Squinancy berries, black currants; — so called because used to cure the quinsy. Dr. Prior.

(Squinch) n. [Corrupted fr. sconce.] (Arch.) A small arch thrown across the corner of a square room to support a superimposed mass, as where an octagonal spire or drum rests upon a square tower; — called also sconce, and sconcheon.

(Squin"sy) n. (Med.) See Quinsy. [Obs.]

(Squint) a. [Cf. D. schuinte a slope, schuin, schuinisch, sloping, oblique, schuins slopingly. Cf. Askant, Askance, Asquint.]

1. Looking obliquely. Specifically (Med.), not having the optic axes coincident; — said of the eyes. See Squint, n., 2.

2. Fig.: Looking askance. "Squint suspicion." Milton.

(Squint), v. i. [imp. & p. p. Squinted; p. pr. & vb. n. Squinting.]

1. To see or look obliquely, asquint, or awry, or with a furtive glance.

Some can squint when they will.

2. (Med.) To have the axes of the eyes not coincident; — to be cross-eyed.

3. To deviate from a true line; to run obliquely.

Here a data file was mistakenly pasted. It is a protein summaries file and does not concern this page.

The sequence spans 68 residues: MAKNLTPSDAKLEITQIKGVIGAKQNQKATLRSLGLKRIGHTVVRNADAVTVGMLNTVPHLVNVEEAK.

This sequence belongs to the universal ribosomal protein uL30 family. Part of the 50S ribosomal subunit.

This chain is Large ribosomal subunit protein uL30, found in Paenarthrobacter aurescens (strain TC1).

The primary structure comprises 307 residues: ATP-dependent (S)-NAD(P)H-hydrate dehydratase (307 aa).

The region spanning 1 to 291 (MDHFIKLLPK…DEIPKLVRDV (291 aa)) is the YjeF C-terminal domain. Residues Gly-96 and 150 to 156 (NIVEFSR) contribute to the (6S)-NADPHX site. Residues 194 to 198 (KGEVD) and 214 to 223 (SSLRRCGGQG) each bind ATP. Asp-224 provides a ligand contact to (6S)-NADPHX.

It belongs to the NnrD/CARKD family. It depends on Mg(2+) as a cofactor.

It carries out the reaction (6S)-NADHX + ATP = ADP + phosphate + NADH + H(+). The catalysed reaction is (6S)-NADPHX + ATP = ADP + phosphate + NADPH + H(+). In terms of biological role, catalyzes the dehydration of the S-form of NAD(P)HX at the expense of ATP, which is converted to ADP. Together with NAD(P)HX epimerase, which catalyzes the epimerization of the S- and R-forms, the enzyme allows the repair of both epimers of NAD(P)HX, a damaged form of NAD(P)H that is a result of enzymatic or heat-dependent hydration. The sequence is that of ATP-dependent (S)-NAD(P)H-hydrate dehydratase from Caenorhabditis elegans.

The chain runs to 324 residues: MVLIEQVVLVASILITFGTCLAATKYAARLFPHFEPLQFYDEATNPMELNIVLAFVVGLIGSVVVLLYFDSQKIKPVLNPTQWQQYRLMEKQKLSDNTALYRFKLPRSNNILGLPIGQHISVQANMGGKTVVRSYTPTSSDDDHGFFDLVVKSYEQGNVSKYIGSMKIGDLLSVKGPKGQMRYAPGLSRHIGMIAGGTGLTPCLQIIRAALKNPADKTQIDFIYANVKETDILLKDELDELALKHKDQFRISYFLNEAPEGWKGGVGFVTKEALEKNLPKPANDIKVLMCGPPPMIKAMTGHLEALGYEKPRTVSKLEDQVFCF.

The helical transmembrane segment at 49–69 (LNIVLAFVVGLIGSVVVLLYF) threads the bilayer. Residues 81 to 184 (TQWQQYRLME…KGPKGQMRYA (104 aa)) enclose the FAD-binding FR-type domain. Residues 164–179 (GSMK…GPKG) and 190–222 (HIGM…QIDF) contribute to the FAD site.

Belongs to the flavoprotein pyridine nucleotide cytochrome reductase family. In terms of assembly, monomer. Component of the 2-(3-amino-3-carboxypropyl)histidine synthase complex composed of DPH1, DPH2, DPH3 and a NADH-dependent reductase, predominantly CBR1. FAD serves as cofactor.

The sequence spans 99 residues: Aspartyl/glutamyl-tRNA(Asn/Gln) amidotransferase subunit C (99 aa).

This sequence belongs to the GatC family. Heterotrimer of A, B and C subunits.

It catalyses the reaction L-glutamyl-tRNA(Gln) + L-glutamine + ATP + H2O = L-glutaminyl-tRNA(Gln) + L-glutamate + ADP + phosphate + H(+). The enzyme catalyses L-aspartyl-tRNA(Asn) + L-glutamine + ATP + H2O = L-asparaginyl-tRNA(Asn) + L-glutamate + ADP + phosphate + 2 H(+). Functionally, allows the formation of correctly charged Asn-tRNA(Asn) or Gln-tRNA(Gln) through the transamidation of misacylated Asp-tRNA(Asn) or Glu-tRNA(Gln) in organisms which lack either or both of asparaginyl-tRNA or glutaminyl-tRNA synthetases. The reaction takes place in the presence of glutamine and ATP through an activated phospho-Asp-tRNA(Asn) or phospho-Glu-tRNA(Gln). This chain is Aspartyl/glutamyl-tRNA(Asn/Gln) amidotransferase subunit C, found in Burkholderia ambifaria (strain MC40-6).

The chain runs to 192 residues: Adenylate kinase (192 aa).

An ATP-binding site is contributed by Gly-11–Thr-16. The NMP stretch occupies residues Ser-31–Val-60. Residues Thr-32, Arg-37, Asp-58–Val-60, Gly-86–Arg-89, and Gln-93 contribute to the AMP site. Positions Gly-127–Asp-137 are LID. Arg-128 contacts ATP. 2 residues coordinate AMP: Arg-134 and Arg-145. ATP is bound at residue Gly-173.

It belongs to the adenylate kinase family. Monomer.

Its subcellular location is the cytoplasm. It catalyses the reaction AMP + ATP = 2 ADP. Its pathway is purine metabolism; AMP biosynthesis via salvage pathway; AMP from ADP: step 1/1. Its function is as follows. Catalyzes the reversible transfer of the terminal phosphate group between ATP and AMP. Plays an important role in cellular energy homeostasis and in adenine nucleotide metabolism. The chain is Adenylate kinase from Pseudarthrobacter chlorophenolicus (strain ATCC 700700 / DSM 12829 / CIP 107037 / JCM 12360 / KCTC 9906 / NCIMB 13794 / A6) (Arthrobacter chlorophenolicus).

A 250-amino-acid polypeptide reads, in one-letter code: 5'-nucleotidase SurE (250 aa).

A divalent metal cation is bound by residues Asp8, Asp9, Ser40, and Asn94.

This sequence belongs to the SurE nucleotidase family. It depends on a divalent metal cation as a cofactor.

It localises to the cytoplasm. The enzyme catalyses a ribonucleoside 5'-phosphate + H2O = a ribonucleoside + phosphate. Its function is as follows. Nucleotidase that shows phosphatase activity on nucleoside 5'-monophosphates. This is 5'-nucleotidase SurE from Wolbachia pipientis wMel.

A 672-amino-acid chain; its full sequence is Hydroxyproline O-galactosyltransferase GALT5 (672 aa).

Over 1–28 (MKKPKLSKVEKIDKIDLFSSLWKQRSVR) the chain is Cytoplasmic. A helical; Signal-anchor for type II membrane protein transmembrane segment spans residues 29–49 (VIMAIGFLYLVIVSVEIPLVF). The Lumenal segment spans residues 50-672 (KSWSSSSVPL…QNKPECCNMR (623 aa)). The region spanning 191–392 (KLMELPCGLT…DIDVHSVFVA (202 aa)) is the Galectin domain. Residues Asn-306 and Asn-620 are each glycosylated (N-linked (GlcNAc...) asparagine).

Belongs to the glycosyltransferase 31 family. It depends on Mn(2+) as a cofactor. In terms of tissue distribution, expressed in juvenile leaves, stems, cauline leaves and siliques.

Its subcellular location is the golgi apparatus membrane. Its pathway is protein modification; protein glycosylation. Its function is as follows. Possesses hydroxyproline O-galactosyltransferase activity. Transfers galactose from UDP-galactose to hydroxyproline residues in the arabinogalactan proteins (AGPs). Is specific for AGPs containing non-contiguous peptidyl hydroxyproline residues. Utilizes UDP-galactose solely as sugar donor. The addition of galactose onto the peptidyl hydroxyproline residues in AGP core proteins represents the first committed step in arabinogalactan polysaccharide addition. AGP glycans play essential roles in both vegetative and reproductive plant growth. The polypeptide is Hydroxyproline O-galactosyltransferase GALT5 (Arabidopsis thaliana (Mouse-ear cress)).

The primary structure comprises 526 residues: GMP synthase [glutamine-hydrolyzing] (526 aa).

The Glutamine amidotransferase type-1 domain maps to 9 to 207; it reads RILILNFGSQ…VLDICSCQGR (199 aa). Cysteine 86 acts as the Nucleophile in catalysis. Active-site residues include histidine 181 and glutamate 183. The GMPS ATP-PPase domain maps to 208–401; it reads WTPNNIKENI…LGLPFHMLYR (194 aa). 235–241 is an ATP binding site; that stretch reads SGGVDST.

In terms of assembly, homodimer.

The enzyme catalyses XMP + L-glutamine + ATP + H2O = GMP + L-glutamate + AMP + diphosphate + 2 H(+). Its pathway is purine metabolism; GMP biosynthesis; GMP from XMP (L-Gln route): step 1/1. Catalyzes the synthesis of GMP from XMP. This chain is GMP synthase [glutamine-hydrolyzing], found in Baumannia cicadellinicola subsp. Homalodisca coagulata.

(Squint), v. t.

1. To turn to an oblique position; to direct obliquely; as, to squint an eye.

2. To cause to look with noncoincident optic axes.

He . . . squints the eye, and makes the harelid.

(Squint), n.

1. The act or habit of squinting.

2. (Med.) A want of coincidence of the axes of the eyes; strabismus.

3. (Arch.) Same as Hagioscope.

(Squint"er) n. One who squints.

(Squint"-eye`) n. An eye that squints. Spenser.

(Squint"-eyed`) a.

1. Having eyes that quint; having eyes with axes not coincident; cross-eyed.

2. Looking obliquely, or asquint; malignant; as, squint-eyed praise; squint-eyed jealousy.

(Squint`i*fe"go) a. Squinting. [Obs. & R.]

(Squint"ing) a. & n. from Squint, v.Squint"ing*ly, adv.

2. (Bot.) A European perennial herb (Asperula cynanchica) with narrowly linear whorled leaves; — formerly thought to cure the quinsy. Also called quincewort.

  By PanEris using Melati.

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